The problem is, many species look alike. At this point, it’s looking like you have all this human brain power, and yet it is a mystery as to what all that cognitive fire power actually does to help you survive. Studying the Yalewa vuku of Yasawa is beginning to teach us that the individual human brain is but one sophisticated and powerful link in a population-level multi-generational super computer, which builds up cultural adaptations over generational time. Instead of inherent genius, our big brains may have evolved for acquiring cultural knowledge, and doing so from the best sources. That is, if you need to know adaptive information about a complex environment, it can be less costly if you learn from other people in your social milieu, and then sharpen that knowledge up with some discoveries of your own. Things get even better if you can use cues of another person’s life-long success to get the most adaptive information. From an evolutionary perspective, if you strategically choose to learn from someone that is elderly, it is more likely that they have accumulated knowledge and discoveries that have helped them attain their great age (at least in ancestral human environments).
Studying the Yalewa vuku of Yasawa is beginning to teach us that the individual human brain is but one sophisticated and powerful link in a population-level multi-generational super computer...
Furthermore, within the context of something inherently dangerous for breastfeeding, like ciguatera poisoning, choosing elderly women who are locally known to be prestigious community leaders helps you to further filter that knowledge for applications in successful child rearing. When you iterate this cycle of strategic social learning and innovation across multiple generations, you get a build up increasingly adaptive beliefs, institutions, tools, and development plans for really specific problems, like avoiding ciguatera poisoning. What we may be looking at on Yasawa island then, is a community of sophisticated brains that form cultural ‘collective brains’, which in turn solve problems that are too complex for any individual to solve alone, and the Yalewa vuku (and elderly women in similar societies) may be one of the many essential engines that drive this collective brain mechanism.
Advocates of the above preproposal are professors like Natalie and Joseph Henrich, a wife and husband team of evolutionary anthropologists from Harvard university (#lifegoals!). Together with other ethnographers, marine biologists, and health care scientists, they have helped to set up a long-term research and development centre on Yasawa island. Their research has shown that Yasawan tabu (symbolic taboos and rules involving the will of spirits and ancestors) acts as an adaptive repertoire of dos and don’ts that helps people focus on only those fish that are low in ciguatera toxins. For one particular tabu that applies to women during pregnancy, abstaining from eating Murray eels has been shown to reduce the chances of mothers contracting ciguatera poisoning by up to 30% during pregnancy, and up to 60% during lactation. Furthermore, and in line with cultural evolutionary predictions, when asking locals about where they obtained their tabu knowledge from, individuals overwhelmingly cited their village Yalewa vuku. The Henrichs have also observed this pattern in other societies, where traditional food spicing combinations have been shown to combat regionally-specific kinds of foodborne pathogens.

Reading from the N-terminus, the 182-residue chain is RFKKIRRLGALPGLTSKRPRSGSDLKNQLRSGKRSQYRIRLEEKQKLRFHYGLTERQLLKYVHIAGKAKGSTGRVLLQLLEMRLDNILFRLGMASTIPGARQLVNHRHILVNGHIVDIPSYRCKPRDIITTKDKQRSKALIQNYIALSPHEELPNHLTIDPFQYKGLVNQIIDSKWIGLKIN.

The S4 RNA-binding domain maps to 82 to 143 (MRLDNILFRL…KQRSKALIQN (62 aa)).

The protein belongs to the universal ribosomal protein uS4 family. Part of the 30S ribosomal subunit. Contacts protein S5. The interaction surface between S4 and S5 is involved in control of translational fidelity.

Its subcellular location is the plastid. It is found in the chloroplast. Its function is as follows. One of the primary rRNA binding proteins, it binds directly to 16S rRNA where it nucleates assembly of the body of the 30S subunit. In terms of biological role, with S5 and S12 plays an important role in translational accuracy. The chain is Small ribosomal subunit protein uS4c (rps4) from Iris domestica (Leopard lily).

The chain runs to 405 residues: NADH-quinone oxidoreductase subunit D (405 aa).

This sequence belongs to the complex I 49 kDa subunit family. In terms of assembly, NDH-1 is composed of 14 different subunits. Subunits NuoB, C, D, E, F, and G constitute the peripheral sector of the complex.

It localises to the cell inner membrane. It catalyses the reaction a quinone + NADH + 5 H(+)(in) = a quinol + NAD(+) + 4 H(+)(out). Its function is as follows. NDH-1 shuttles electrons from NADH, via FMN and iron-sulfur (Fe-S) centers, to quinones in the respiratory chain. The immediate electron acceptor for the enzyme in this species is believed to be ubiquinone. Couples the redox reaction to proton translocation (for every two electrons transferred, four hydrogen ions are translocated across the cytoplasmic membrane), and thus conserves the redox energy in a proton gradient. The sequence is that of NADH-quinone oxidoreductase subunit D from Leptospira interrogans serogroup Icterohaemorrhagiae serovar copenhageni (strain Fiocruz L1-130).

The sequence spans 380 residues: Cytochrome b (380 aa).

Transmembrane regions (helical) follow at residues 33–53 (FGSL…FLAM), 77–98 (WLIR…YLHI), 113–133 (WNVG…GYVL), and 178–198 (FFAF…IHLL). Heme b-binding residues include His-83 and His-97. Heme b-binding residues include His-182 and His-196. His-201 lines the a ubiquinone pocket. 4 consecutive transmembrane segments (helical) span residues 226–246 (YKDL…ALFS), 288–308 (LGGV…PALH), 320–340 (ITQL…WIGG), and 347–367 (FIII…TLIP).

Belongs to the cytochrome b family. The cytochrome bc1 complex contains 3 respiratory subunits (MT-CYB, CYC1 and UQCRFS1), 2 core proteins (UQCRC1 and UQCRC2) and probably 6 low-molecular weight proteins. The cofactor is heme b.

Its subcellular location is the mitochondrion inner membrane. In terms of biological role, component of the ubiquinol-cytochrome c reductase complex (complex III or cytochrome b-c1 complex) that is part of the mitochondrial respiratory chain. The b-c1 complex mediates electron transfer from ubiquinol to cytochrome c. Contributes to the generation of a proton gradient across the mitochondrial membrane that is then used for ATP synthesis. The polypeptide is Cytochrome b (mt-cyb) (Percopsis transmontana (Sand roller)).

So, if you and your colleagues get parachuted into the middle of the Amazon rainforest, don’t expect your big brains to fire up and reproduce your society with all it’s technological perks overnight – or even after multiple generations. What you need to find instead is someone with an accumulated body of local cultural adaptations… you need to find a Yalewa vuku!
Short bio: Andoni is an alumnus from the University of Kent specialising in Collective Brain theory. He uses computer simulations and artificial intelligence to study how human social networks process cultural information over multiple generations in order to produce cultural adaptations, technological innovations, and socioecological development.
For more info on Andoni's current projects see below:
Fractal Anthropology Research Programme - F.A.R: https://www.facebook.com/FARProgramme
Greek TV: https://www.facebook.com/greektv.org
The images contained in this article come from Dr. Joseph Henrich’s pulbic research site: https://www2.psych.ubc.ca/~henrich/Fiji/FijiProjectOld.htm
The research cited comes from the following journal article: “The evolution of cultural adaptations: Fijian food taboos protect against dangerous marine toxins” https://royalsocietypublishing.org/doi/full/10.1098/rspb.2010.1191